U.S. Economic/Financial News
Greenspan and Schacht Appear Together in Public
In an op-ed in the New York Times March 10, James Grant, editor of Grant's Interest Rate Observer, chastised Fed Chairman Alan Greenspan for using low interest rates to create cheap credit that has only pumped up the financial bubbles, which still are "unpopped." The op-ed accuses Greenspan of "overriding the market's judgement with his own," and juxtaposes a quote from Hjalmar Schacht (who later became the Nazi Economics Minister) in 1927: "Don't give me a low rate. Give me a true rate, and then I shall know how to put my house in order." As far as any old timers can remember, this is the first time outside of Lyndon LaRouche's publications that the names Greenspan and Schacht have appeared in the same paragraph.
U.S. Textile Industry Disappearing, Under 'Free Trade' Wrecking Ball
Chinese textile imports to the U.S. have seen a dramatic increase, since China's acceptance into the World Trade Organization in 2002, began the phased lifting of import quotas for textiles. According to customs figures for the January export of textiles and clothing to the U.S., released March 7 by the National Council of Textile Organizations, in 2001, Chinese imports accounted for 10% of the U.S. market. By 2004, the Chinese share was 70%.
At the end of last year, the final phase of removing quotas was completed. In January 2005, as compared to the year before, export of Chinese apparel products to the U.S. increased an average of 546%. Nearly 27 million cotton trousers, for example, were shipped two months ago, as compared to 1.9 million in January 2004. In a few categories, China shipped more than the entire previous year's trade in one month's time.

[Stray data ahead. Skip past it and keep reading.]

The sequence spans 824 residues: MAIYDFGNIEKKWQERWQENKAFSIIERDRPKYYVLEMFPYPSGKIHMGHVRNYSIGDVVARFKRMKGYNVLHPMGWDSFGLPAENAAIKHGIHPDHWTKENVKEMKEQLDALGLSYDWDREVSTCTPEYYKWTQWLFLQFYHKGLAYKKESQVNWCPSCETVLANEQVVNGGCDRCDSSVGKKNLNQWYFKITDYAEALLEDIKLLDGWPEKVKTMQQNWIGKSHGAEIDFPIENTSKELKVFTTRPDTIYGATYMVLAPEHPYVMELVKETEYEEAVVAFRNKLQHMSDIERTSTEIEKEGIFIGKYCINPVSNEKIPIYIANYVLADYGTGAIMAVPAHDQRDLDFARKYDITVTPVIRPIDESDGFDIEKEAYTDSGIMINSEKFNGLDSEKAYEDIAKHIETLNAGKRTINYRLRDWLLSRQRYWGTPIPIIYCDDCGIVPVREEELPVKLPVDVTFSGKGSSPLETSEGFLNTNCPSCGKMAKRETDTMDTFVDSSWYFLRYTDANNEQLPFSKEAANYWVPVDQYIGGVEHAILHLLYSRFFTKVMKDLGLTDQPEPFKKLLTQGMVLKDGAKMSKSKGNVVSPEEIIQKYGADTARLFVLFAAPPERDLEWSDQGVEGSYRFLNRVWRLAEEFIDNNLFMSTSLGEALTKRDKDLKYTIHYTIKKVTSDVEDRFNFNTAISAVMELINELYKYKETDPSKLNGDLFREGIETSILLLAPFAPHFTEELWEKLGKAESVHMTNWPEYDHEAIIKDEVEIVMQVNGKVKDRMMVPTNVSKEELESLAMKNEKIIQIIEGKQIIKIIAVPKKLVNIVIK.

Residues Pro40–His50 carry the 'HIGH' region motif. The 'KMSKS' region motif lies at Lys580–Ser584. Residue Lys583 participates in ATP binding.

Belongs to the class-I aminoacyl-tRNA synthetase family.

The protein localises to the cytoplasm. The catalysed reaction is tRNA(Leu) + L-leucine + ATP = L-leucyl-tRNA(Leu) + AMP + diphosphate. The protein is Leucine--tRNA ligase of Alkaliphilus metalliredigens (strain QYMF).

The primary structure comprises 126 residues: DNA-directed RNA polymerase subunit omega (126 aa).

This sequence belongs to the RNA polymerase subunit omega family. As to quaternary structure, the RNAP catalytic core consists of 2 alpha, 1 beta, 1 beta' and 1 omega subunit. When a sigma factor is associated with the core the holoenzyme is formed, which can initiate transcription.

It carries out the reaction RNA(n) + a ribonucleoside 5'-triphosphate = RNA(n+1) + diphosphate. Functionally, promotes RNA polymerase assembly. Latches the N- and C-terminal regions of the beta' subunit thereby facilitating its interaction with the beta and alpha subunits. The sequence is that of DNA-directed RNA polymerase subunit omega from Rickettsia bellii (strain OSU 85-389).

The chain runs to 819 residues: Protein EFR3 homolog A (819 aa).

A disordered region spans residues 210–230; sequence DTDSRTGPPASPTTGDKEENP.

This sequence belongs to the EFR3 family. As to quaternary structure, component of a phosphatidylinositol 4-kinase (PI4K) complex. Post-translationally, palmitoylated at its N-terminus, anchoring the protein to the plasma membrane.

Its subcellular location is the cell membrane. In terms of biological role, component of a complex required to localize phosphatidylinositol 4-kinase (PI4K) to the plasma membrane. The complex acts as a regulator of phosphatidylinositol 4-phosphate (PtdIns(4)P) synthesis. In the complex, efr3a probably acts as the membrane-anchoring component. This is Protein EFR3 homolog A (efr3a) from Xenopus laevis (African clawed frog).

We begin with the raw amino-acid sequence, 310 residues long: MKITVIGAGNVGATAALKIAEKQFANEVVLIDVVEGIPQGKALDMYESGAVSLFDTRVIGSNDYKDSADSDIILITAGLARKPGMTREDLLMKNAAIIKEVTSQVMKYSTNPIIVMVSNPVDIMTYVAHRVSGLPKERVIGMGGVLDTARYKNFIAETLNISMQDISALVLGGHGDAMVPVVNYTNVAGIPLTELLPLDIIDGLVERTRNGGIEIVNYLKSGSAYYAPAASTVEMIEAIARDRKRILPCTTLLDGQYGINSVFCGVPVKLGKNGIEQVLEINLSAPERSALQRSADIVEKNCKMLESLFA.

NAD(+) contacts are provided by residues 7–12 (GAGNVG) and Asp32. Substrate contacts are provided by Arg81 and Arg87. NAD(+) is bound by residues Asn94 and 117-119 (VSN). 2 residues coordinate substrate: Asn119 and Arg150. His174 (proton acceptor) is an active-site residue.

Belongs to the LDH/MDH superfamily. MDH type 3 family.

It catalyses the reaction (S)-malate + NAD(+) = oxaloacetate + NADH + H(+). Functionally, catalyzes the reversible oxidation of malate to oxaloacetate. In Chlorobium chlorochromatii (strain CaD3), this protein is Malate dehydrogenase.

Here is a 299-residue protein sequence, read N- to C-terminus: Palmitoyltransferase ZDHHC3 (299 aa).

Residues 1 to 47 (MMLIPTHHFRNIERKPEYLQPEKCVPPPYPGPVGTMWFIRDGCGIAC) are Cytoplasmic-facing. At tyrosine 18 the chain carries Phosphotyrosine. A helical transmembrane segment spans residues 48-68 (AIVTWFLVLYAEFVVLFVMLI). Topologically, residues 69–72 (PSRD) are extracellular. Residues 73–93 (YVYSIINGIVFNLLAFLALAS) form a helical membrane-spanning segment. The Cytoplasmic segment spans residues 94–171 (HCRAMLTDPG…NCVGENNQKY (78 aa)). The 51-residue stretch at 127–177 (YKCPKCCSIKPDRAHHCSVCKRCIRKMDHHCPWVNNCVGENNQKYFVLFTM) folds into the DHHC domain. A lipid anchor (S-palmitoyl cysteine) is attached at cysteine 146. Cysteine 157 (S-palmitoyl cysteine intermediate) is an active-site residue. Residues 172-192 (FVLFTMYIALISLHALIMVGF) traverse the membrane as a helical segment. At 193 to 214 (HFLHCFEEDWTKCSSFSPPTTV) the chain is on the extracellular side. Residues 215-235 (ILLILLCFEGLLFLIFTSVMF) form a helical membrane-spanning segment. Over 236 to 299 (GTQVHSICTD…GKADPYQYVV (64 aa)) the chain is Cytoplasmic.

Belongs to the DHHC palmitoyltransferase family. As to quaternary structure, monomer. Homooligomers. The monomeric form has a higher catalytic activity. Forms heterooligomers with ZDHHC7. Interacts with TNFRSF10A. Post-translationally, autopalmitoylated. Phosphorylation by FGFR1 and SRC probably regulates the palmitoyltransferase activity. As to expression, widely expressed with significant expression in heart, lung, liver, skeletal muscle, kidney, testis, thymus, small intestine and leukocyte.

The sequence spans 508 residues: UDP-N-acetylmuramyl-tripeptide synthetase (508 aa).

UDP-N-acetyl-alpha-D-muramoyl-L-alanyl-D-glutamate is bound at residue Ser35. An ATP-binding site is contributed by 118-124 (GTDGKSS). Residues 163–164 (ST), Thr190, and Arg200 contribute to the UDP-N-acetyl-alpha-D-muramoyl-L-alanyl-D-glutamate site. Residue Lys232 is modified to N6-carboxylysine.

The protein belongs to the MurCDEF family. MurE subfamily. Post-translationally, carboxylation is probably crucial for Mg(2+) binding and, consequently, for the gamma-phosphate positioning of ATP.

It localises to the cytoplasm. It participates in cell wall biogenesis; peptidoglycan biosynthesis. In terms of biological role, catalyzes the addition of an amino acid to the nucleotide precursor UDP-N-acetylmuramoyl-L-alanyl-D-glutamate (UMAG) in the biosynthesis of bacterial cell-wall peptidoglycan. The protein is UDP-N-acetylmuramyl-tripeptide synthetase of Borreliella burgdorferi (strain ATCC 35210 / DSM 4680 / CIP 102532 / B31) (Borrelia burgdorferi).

The Bureau of Labor Statistics reports that in January of this year, 12,500 U.S. textile workers lost their jobs. The National Council of Textile Organizations warns that 13,000 U.S. mills are at risk. The industry has petitioned the government to reimpose quotas on China, in specific categories, five of which have been granted. They want the government to initiate these safeguards automatically. They have been supported by Turkey and Peru, which find they are being chased out of the U.S. market by cheaper Chinese goods.
Wal-Mart Forced To Close Store in Quebec
The first of what may become a run of Wal-Mart store closings was announced by the pirate company last month. The Jonquiere, Quebec store will close May 6, because last August the workers had unionized, and Wal-Mart claims they have been making "escalating demands," and that the union "wanted to fundamentally change the store's business model." Now Wal-Mart fears that that victory may be repeated, across all of North America. The chain in Canada employs 70,000 people in 256 stores. In January, the second Wal-Mart store in Canada unionized.
The New York Times reported March 10 that three Wal-Mart stores in Quebec have received bomb threats since the closing was made public, and that a former premier of the province has announced a boycott of the chain. Wal-Mart, workers report, is now using the example of the shut-down of the Jonquiere store as a warning of what could happen to their jobs, should they dare to organize. In addition to threats of job loss, Wal-Mart is trying to intimidate workers at other stores to stop them from joining a union.